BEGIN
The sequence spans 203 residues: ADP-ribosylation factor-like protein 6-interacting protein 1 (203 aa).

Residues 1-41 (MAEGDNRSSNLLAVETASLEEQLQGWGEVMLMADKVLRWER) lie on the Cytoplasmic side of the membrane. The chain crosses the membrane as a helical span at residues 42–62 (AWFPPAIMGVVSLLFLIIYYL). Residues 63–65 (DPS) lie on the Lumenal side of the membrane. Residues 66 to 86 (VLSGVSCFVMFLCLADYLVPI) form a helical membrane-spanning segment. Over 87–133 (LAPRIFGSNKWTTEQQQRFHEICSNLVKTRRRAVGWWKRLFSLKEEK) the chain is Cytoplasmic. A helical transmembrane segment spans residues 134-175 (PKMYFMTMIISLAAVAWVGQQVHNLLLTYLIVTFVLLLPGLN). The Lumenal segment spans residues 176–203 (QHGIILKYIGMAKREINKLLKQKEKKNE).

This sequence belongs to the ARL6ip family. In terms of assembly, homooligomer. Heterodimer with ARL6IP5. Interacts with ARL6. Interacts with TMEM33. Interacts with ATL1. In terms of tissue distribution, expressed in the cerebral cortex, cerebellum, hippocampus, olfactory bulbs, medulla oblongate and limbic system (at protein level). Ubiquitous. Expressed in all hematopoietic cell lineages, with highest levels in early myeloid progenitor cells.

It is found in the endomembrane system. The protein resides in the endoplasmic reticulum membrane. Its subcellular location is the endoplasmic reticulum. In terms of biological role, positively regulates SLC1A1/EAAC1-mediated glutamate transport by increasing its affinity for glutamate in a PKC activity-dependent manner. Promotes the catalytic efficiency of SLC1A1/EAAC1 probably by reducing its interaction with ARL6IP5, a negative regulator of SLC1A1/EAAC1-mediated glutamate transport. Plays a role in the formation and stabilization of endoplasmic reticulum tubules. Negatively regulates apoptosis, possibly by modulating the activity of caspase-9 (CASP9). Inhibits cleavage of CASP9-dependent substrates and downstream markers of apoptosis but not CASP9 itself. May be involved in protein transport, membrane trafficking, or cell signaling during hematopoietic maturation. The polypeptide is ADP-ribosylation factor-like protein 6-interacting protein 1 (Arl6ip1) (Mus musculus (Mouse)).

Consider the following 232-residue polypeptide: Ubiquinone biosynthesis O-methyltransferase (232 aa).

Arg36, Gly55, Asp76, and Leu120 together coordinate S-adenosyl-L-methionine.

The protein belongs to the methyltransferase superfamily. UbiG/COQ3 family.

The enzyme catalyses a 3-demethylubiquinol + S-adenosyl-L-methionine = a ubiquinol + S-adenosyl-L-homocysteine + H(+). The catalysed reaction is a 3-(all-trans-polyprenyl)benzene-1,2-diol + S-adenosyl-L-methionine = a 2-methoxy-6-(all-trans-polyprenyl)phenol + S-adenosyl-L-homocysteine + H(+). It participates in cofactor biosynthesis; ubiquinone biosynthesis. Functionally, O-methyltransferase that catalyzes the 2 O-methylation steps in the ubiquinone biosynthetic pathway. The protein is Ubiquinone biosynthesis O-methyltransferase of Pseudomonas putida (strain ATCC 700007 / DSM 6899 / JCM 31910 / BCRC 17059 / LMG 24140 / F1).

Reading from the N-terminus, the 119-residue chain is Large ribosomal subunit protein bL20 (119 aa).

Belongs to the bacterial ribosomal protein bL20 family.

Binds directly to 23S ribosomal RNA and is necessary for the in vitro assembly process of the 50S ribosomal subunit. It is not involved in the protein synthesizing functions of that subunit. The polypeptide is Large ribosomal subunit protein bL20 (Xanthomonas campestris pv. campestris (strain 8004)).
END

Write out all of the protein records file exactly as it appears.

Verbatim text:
The sequence spans 203 residues: ADP-ribosylation factor-like protein 6-interacting protein 1 (203 aa).

Residues 1-41 (MAEGDNRSSNLLAVETASLEEQLQGWGEVMLMADKVLRWER) lie on the Cytoplasmic side of the membrane. The chain crosses the membrane as a helical span at residues 42–62 (AWFPPAIMGVVSLLFLIIYYL). Residues 63–65 (DPS) lie on the Lumenal side of the membrane. Residues 66 to 86 (VLSGVSCFVMFLCLADYLVPI) form a helical membrane-spanning segment. Over 87–133 (LAPRIFGSNKWTTEQQQRFHEICSNLVKTRRRAVGWWKRLFSLKEEK) the chain is Cytoplasmic. A helical transmembrane segment spans residues 134-175 (PKMYFMTMIISLAAVAWVGQQVHNLLLTYLIVTFVLLLPGLN). The Lumenal segment spans residues 176–203 (QHGIILKYIGMAKREINKLLKQKEKKNE).

This sequence belongs to the ARL6ip family. In terms of assembly, homooligomer. Heterodimer with ARL6IP5. Interacts with ARL6. Interacts with TMEM33. Interacts with ATL1. In terms of tissue distribution, expressed in the cerebral cortex, cerebellum, hippocampus, olfactory bulbs, medulla oblongate and limbic system (at protein level). Ubiquitous. Expressed in all hematopoietic cell lineages, with highest levels in early myeloid progenitor cells.

It is found in the endomembrane system. The protein resides in the endoplasmic reticulum membrane. Its subcellular location is the endoplasmic reticulum. In terms of biological role, positively regulates SLC1A1/EAAC1-mediated glutamate transport by increasing its affinity for glutamate in a PKC activity-dependent manner. Promotes the catalytic efficiency of SLC1A1/EAAC1 probably by reducing its interaction with ARL6IP5, a negative regulator of SLC1A1/EAAC1-mediated glutamate transport. Plays a role in the formation and stabilization of endoplasmic reticulum tubules. Negatively regulates apoptosis, possibly by modulating the activity of caspase-9 (CASP9). Inhibits cleavage of CASP9-dependent substrates and downstream markers of apoptosis but not CASP9 itself. May be involved in protein transport, membrane trafficking, or cell signaling during hematopoietic maturation. The polypeptide is ADP-ribosylation factor-like protein 6-interacting protein 1 (Arl6ip1) (Mus musculus (Mouse)).

Consider the following 232-residue polypeptide: Ubiquinone biosynthesis O-methyltransferase (232 aa).

Arg36, Gly55, Asp76, and Leu120 together coordinate S-adenosyl-L-methionine.

The protein belongs to the methyltransferase superfamily. UbiG/COQ3 family.

The enzyme catalyses a 3-demethylubiquinol + S-adenosyl-L-methionine = a ubiquinol + S-adenosyl-L-homocysteine + H(+). The catalysed reaction is a 3-(all-trans-polyprenyl)benzene-1,2-diol + S-adenosyl-L-methionine = a 2-methoxy-6-(all-trans-polyprenyl)phenol + S-adenosyl-L-homocysteine + H(+). It participates in cofactor biosynthesis; ubiquinone biosynthesis. Functionally, O-methyltransferase that catalyzes the 2 O-methylation steps in the ubiquinone biosynthetic pathway. The protein is Ubiquinone biosynthesis O-methyltransferase of Pseudomonas putida (strain ATCC 700007 / DSM 6899 / JCM 31910 / BCRC 17059 / LMG 24140 / F1).

Reading from the N-terminus, the 119-residue chain is Large ribosomal subunit protein bL20 (119 aa).

Belongs to the bacterial ribosomal protein bL20 family.

Binds directly to 23S ribosomal RNA and is necessary for the in vitro assembly process of the 50S ribosomal subunit. It is not involved in the protein synthesizing functions of that subunit. The polypeptide is Large ribosomal subunit protein bL20 (Xanthomonas campestris pv. campestris (strain 8004)).